You knew that was coming, didn’t you? The suspense is staggering, as is the garden, under the weight of the greenies. Harvesting spinach and peas has occupied much of my outdoor time this past week. What to do with the bounty? Many frozen veggies are as fresh tasting and as good nutritionally as fresh market produce. To obtain an excellent product:
• Use proper varieties
• Harvest at the right time, when vegetables are young and tender.
• Adequately blanch and cool
• Package correctly
The fresher the vegetables are when frozen, the more satisfactory the product will be.
Before you pop those veggies in the freezer, they must go through the blanching process.
• Slows or stops the action of enzymes that can cause loss of flavor, color, texture, and nutrients.
• Cleans the surface of dirt and organisms.
• Wilts or softens veggies to make them easier to pack.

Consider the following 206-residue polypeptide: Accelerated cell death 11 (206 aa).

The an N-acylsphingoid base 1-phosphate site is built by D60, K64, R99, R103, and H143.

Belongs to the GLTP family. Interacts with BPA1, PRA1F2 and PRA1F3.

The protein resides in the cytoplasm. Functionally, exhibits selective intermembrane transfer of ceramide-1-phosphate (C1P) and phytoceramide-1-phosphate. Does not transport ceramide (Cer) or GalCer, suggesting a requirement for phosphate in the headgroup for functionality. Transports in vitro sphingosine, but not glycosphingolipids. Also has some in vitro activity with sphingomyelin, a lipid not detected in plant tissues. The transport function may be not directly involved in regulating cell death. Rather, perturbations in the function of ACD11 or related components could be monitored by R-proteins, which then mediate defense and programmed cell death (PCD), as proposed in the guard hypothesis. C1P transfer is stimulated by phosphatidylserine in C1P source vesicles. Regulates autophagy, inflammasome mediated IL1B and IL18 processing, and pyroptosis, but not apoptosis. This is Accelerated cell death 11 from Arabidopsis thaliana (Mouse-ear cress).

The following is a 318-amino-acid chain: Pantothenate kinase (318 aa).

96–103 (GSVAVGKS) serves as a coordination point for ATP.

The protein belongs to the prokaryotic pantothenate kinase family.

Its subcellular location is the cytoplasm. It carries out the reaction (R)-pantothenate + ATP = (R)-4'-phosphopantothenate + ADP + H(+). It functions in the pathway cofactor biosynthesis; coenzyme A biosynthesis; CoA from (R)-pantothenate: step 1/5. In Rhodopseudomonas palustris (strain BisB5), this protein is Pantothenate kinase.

• With the exception of green peppers and onions, vegetables maintain better quality during freezer storage if they are blanched
Blanching time varies by vegetable and by size of food pieces. For one pound of veggies, use at least one gallon of boiling water. Put the veggies in a blanching basket, colander, sieve, or deep fryer basket and lower into the actively boiling water. Put the lid on the blancher or kettle, wait for the water to return to a boil, then start counting the blanching time. Times for specific vegetables are listed in Freezing Fruits and Vegetables PNF 214, available from your Extension Service Office.
Many veggies can be blanched in steam. This is slower, requiring 50% more time than water blanching. Put a small quantity of vegetable in a steamer basket and suspend over one inch of boiling water. A clam steamer makes an acceptable steamer basket. Cover the pan and steam the required time. Broccoli, pumpkin, sweet potatoes, and winter squash are best blanched in steam.
Immediately after blanching, plunge your veggies into ice-cold water to stop the cooking process quickly. A dishpan or one side of a sanitized double kitchen sink works just fine. Then package in meal-size, airtight, moisture-proof containers, label, and store in the freezer. Happy Freezing!
A Brief Guide To Edible Weeds
3 days ago